22 SES 13 A, The Search for the Balance: Higher Education Changes in the Post-Soviet Countries.
Since the collapse of the USSR both higher education system and environment have been dramatically transforming [Johnson 2008; Silova 2009]. In this context we have a unique chance to track those changes and to determine the specific features of higher education institutions and entire sector that can be hardly done in the well-established higher education systems [Scott 2002].
The changes in higher education systems in post-Soviet countries are determined by various demographic, economic, political, social factors. The consequences could be found in student population dynamics, privatization processes, HEIs’ diversification activities, reshaping university-industry relations, regulatory changes, internationalization, etc.
Thus, the objective of two integrated symposia is revealing the most significant socio-economic and political transformations that have influenced the higher educational landscape in post-Soviet countries. The discussion aims at developing the approaches to post-Soviet higher education analysis.
The Soviet higher education was totally state-controlled [Clark 1983]. After the USSR collapse the new stakeholders gained the tools for system determination, primarily, by means of market mechanisms. The reactions could vary from introducing the well-known institutions (aimed to adapt higher education to the new environment) to targeted measures for customizing the system to the needs of the state (responding to the public needs as well). Marketization challenged policy-making. The state needs to find the balance of interests tacking between public demands, political goals, and economic constrains. The selection of tools depends on the assumptions taken for policy-making. In this sense, the reflection of politics in the policy is the particular crucial issue for revealing the pathways to balance.
The general questions for the discussion:
- How the state reacts to the rapidly changing environment in order to balance the higher education system?
- How the political agenda and goals of the government are reflected in higher education policy?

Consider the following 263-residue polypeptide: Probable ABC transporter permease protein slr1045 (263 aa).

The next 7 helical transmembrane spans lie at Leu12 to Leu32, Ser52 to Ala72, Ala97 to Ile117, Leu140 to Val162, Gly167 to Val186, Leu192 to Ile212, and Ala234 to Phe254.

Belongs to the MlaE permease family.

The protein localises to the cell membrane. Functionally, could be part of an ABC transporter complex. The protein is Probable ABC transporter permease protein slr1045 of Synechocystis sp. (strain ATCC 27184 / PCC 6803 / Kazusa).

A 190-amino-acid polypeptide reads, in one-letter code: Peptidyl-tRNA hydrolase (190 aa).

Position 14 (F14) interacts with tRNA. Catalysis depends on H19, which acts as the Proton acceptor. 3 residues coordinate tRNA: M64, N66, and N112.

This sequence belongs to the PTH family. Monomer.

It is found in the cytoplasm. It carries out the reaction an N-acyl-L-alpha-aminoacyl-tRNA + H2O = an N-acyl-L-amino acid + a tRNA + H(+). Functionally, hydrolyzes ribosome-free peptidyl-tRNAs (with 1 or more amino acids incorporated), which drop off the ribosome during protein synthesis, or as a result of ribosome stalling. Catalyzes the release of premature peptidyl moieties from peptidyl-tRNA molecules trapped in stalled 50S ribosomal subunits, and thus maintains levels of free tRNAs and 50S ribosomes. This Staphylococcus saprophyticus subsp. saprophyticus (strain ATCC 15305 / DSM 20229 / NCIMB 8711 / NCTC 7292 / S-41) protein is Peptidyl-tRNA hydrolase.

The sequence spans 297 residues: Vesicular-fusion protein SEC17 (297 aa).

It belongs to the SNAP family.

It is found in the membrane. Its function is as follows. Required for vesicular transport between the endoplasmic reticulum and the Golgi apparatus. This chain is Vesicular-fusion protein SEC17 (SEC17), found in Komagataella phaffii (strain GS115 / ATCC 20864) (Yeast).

- What are the common and the different features of the higher education transition processes in the post-Soviet countries?
The symposia are related to the international project “Higher education systems dynamics and institutional diversity in post-Soviet countries” coordinated by Institute of Education (NRU HSE, Moscow). The study is conducted by the groups of researchers from different countries working on the analysis of higher education systems’ changes in the states of former Soviet Union.
This session will refer to the discussion on the consequences of the marketization process in higher education. New economic environment and the public demand for liberalization forsered the governments to introduce new regulations with regard to privatization and market orientations. The transformations of labor markets and changing public demands determined the variety of approaches. Taking into account four country cases (Azerbaijan, Russia, Tajikistan, Kyrgystan), the discussion will focus on the implications for the analysis of situations when introduction of “education markets” has become the focal point of development of higher education systems.
• Scott P., (2002) Reflections on the Reform of Higher Education in Central and Eastern Europe. Higher education in Europe. No. 27 (1-2) p. 137-152 • Silova I. (2009) Varieties of educational transformation: The post-socialist states of Central/Southeastern Europe and the former Soviet Union. In R. Cowen & A. Kazamias (Eds.), International handbook of comparative education (pp. 295-320).Netherlands: Springer Publishers. • Johnson M. (2008) Historical Legacies of Soviet Higher Education and the Transformation of Higher Education Systems in Post-Soviet Russia and Eurasia. The Worldwide Transformation of Higher Education (eds D. P. Baker, A. W. Wiseman). Emerald Group Publishing Limited, pp. 159–176. • Clark, B.R. 1983. The Higher Education System. Berkeley and Los Angeles: University of California Press.
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